Pretty awesome, I know!

Carcassonne got me insta-hooked on tabletop gaming, and since then I’ve been sinking untold thousands of pounds into the hobby. It’s something I enjoy, so what the hell, right? But why Carcassonne? What was so special about that game that tipped me over the edge? Well, I don’t know. Highly unsatisfactory answer, I know, but still – I don’t! It’s a really elegant game, with perhaps the perfect balance of strategy for me to enjoy it right out of the box. If you watched the whole video (and if you didn’t, shame on you!), you may have picked up on how easy it is to either play confrontationally, messing up other peoples’ plans and muscling in on their farms or cities, or equally you can just have your own little corner that you can make your own, and hope you have more features at the end. I’m sometimes a lazy gamer, and I don’t want to have to sit through half an hour of strife and torment while I try to continually adapt my plans for victory, sometimes I just want to put some tiles down and score some points, y’know?


There are a lot of expansions for Carcassonne, which adds greatly to the depth of the game without really being all that complex (I think). I think we’re currently looking at the ninth “big box” expansion coming out this year, but there are also a whole host of smaller boxes, right down to single-tile expansions. Unfortunately, I don’t have all of them (to my lasting shame!), but I have a damn good selection, let me tell you!


If I had to pick my absolute favourite, I’d probably say it was Inns and Cathedrals. It was the first large expansion for the game, and basically added more tiles, including tiles with inns and with cathedrals on. Genius, right?! To add to the main game shown above, the inns appear on road tiles, and their presence on said road makes it worth two points per tile when completed (though still one point at the end of the game). Cathedrals are full-tile city tiles, and when said city is completed it makes each tile worth three points – however, at game end, if the city was incomplete, it scores you nothing! The potential for adding cathedrals to an opponent’s incomplete city near the endgame is always sooooooooo tempting! Muwahahahaha! (I’m not actually a jerk like that – I like to think I’m a really considerate gamer, anyway!).

Carcassonne Inns and Cathedrals

The smaller expansions all add something, well, small to the game – my favourite is the Cult, six tiles which work similarly to the monasteries, though if you get a cult piece and a monastery together it becomes a fight to see who completes the feature first! Whoever loses gets no points for their own feature.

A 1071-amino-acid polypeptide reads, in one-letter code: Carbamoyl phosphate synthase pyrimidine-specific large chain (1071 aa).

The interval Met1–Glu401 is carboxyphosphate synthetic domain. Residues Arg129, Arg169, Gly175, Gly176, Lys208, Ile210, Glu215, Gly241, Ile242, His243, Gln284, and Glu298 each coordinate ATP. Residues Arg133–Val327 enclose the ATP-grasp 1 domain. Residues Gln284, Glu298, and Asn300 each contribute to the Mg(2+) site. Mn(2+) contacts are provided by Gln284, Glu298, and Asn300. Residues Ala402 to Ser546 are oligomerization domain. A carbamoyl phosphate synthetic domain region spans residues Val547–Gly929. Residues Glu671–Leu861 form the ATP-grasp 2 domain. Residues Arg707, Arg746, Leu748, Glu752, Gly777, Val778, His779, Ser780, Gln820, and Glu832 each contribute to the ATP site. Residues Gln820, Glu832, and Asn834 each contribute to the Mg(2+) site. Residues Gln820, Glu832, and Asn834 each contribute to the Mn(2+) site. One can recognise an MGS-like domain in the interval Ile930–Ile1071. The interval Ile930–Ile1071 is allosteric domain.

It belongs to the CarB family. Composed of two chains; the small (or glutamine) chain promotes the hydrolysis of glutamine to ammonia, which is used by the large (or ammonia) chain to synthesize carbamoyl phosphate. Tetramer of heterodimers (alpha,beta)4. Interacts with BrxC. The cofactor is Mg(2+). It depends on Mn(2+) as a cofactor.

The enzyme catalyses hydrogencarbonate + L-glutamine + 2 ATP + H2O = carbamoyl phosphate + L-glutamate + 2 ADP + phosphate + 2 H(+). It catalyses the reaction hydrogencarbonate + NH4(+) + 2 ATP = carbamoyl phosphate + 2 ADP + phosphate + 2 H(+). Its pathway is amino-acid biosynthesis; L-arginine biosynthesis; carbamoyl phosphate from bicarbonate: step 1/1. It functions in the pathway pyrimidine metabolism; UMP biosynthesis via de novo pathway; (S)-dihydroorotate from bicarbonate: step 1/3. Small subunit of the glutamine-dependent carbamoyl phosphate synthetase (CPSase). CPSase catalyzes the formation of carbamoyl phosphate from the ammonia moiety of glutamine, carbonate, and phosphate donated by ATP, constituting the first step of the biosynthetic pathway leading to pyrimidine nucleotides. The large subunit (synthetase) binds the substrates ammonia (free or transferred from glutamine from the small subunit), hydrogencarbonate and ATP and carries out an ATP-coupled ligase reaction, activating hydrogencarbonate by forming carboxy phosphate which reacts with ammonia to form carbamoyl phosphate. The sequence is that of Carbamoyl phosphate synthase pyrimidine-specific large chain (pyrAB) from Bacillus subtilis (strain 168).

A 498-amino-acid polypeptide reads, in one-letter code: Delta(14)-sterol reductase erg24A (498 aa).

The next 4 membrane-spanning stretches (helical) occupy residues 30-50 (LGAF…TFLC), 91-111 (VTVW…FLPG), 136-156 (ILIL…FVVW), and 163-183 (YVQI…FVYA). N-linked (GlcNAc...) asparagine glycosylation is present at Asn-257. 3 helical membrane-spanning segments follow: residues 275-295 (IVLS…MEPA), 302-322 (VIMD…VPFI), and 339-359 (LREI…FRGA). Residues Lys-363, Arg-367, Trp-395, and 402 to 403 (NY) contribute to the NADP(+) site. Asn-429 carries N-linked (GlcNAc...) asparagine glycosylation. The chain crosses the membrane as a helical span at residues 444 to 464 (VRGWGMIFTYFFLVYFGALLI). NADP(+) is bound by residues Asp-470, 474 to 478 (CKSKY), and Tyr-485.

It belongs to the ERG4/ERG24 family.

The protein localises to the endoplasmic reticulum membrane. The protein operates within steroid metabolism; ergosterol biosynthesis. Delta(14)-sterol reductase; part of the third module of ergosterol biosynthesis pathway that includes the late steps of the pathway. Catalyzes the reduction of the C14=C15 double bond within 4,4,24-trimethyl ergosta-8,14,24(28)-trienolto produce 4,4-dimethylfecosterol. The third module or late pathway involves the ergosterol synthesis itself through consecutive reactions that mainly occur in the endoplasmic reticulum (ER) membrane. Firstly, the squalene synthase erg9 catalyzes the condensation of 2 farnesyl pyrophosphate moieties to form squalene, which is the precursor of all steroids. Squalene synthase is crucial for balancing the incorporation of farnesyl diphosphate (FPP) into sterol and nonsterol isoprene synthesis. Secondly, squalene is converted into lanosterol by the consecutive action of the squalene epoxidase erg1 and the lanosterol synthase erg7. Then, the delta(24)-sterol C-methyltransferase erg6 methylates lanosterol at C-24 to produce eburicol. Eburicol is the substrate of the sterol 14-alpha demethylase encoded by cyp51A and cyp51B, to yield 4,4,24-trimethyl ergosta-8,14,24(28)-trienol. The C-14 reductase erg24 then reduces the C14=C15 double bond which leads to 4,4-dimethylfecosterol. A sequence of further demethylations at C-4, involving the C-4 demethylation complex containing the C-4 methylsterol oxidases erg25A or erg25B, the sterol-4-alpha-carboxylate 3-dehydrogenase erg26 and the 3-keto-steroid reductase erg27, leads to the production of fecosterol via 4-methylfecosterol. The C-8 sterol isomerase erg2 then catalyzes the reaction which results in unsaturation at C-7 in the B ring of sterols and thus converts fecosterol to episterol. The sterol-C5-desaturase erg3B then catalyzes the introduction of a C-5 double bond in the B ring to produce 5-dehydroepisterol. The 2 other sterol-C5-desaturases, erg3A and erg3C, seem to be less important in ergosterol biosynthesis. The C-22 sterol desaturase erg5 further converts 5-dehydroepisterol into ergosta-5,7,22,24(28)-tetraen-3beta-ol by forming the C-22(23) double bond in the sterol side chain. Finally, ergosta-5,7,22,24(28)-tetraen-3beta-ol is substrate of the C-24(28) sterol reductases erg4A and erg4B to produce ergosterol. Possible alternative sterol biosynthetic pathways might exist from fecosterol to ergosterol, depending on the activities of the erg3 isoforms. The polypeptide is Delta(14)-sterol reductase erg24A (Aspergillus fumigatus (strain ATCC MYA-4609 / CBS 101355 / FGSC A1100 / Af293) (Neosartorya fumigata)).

Carcassonne Cult

A lot of the Carcassonne mini expansions have been made available through Spielbox magazine, which is a German game magazine that does a lot to promote tabletop gaming. Published in German, with an English-language version also available, it’s definitely worth checking out!

Carcassonne Cathedrals of Germany
Carcassonne latest addition, the Cathedrals of Germany!

As well as expansions, there are ‘re-imaginings’ of the game released, the first being Hunters & Gatherers, a Stone Age version; Discovery; Winter Edition, and most recently, South Seas. All of these use the basic mechanics but with subtle twists. I’ve only played Discovery and Winter Edition, which are both as much fun as the regular game, though without the same level of expansion (all except Discovery have had some form of expansion to them).

Carcassonne Discovery
Carcassonne Discovery

Carcassonne Winter Edition

Carcassonne Winter Edition

Carcassonne South Seas
Carcassonne South Seas

Which leads me on to another point. I’ve played Carcassonne a whole load of times, in large groups and one-on-one. It’s an experience that is always changing, and always fun, and the level of expansion incorporation can make things as easy or as complex as you like. Personally, I enjoy at least a couple of expansions being involved. There are two small expansions of River tiles (River and River II) which have become practically ubiquitous to the main game, but in addition to these I would usually involve at least Inns & Cathedrals, Traders & Builders, the Cult pieces and the King expansion. There’s just enough going on with these that I feel the game is in a constant flux until the end. (I also have the ‘mini expansion’ of twelve tiles published in Games Quarterly magazine mixed in with the base game tiles, and while usually expansion tiles have a watermark telling you which set they came from, this one doesn’t, so I can’t split it off. Just thought you ought to know). Playing with all the expansions can be a bad idea, as there is so much going on – not to mention, so many tiles – that it can slow the game down. I’ve done it once, and covered the dining table with the game.

Carcassonne River II

In case you’re interested, the Guinness World Record for the longest boardgame play was for a game of Carcassonne in Germany in 2006, which lasted nearly 43 hours and used nearly 4200 tiles. The winning score was 4703 points! Sheesh!

Carcassonne was the game that got me into this delightful mess, and it’s always fun to get it out every once in a while.

As always, I’d love to hear what other people think of Carcassonne – including favourite expansions! Drop me a comment!

Carcassonne Count of Carcassonne
The Count of Carcassonne expansion brought the actual citadel of Carcassonne itself to the game!